Joseph marries Mary and returns to Bethlehem.
October 3rd, 2001
Received by H.
My dear H___, I feel happy being able to deliver another message through you. As I have indicated to you in my last message, I want to start a new series on Jesus’ life and teachings. We could do this in any order, but I think that it will be better to follow the events in a more or less chronological order. This will allow us to discuss the development of Jesus himself, and of his teachings. I also intend to communicate some information on the historical background, since this is very important in order to understand many things which would otherwise seem incomprehensible.
As you already know, Jesus had earthly parents, his true parents, of whose union he was born. Joseph, Jesus’ father, was not a Galilean, but was born in Judea, in Bethlehem, where his first son would also be born. Joseph was born at a very violent time in Palestine, full of fights between different forces, between the Romans and Parthians, between Jews and Jews, between Jews and Arabs, etc. In this tumultuous time, one personality, Herod the Great, stands forth as the one who was able to take possession of all Palestine with the help of Rome, and who was confirmed king by the Romans. Herod’s Kingdom was large; it had an expansion very similar to the mythical Kingdom of David and Solomon.
Herod turned out to be a very capable strategist. When he was still very young, his father sent him to Galilee as the general of the northern army, in order to pacify this region. Galilee had always been a very restless area, a den of revolutionaries, thieves, assailants, murderers, etc. And Herod, applying subtle tactics and brute force, was finally able to clear the area of bandits and to guarantee relative peace for its residents. Yes, young Herod was quite popular, it was astute and daring, he reigned later with iron fist, but he managed to achieve decades of peace after decades of slaughter and cruelty.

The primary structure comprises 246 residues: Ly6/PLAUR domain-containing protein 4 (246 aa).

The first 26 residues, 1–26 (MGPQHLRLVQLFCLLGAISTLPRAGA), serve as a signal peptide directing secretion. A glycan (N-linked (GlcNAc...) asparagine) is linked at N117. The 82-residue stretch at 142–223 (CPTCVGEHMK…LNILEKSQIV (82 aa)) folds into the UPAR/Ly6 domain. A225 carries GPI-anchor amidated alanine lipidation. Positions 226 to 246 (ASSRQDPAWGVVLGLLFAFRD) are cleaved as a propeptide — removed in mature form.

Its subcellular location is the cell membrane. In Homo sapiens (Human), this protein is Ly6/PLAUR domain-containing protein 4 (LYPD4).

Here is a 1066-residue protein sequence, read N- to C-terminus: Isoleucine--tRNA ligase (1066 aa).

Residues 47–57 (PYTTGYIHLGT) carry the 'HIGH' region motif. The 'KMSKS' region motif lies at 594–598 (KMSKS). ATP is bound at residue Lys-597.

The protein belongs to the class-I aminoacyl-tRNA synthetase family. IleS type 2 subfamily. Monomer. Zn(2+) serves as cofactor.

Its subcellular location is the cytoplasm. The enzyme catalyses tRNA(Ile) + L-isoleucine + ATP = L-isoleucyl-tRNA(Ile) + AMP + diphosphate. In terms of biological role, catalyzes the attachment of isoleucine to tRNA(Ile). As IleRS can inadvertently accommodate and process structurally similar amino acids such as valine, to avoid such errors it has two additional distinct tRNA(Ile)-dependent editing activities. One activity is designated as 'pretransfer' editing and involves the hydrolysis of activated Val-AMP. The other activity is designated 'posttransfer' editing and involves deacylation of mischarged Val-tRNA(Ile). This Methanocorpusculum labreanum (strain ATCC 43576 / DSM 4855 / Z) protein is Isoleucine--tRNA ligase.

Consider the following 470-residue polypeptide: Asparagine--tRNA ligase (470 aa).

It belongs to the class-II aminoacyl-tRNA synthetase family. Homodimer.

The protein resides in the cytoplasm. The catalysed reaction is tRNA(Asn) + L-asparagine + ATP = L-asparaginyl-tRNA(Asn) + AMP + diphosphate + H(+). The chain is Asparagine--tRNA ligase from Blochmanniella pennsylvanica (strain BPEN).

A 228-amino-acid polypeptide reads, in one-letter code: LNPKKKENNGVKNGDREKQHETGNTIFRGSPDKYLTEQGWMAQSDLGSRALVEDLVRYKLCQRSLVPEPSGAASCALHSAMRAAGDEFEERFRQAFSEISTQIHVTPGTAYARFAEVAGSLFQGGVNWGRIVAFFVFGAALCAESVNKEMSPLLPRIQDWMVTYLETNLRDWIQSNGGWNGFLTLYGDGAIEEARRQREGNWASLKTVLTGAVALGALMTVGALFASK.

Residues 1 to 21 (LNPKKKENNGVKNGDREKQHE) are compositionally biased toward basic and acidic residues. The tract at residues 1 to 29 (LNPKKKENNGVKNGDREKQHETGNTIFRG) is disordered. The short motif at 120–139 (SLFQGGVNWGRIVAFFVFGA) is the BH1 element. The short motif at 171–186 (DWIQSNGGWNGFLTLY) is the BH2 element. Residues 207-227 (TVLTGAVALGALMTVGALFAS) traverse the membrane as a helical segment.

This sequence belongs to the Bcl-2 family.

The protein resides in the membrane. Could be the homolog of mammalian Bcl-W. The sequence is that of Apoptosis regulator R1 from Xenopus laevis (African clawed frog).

That was the situation when young Joseph grew up very near Jerusalem, and when he became a man.
As it happens so often, the young ones leave their nest, and they go out to seek their good fortune in the distant or not so distant world. And the same thing happened with Joseph. The times were no longer those of his childhood. The once popular Herod had become over the years a man-devouring beast, plagued by physical and mental disease, suspicious of anyone and murdering unscrupulously. Thick and black clouds of danger and fear overshadowed Jerusalem and its surroundings.
Joseph decided to head for the north. He had two reasons for this. First, the area of Galilee was a very fertile region, with much more abundant rainfalls than in the half-deserted Judea, and second, he imagined that the more distant from the center of power he lived, the calmer and safer his life would be. The Romans held control over the whole region, and border wars were not to be expected. And so, Joseph arrived at Galilee and decided to settle down at the small village of Nazareth. I say village, but in fact it was an insignificant hamlet. But it lay near Sepphoris, where Herod had established an important military barracks, and not very far from the lake of Genesaret, also called the “Sea of Galilee,” a large and deep fresh water lake, with diverse industries and a fishery.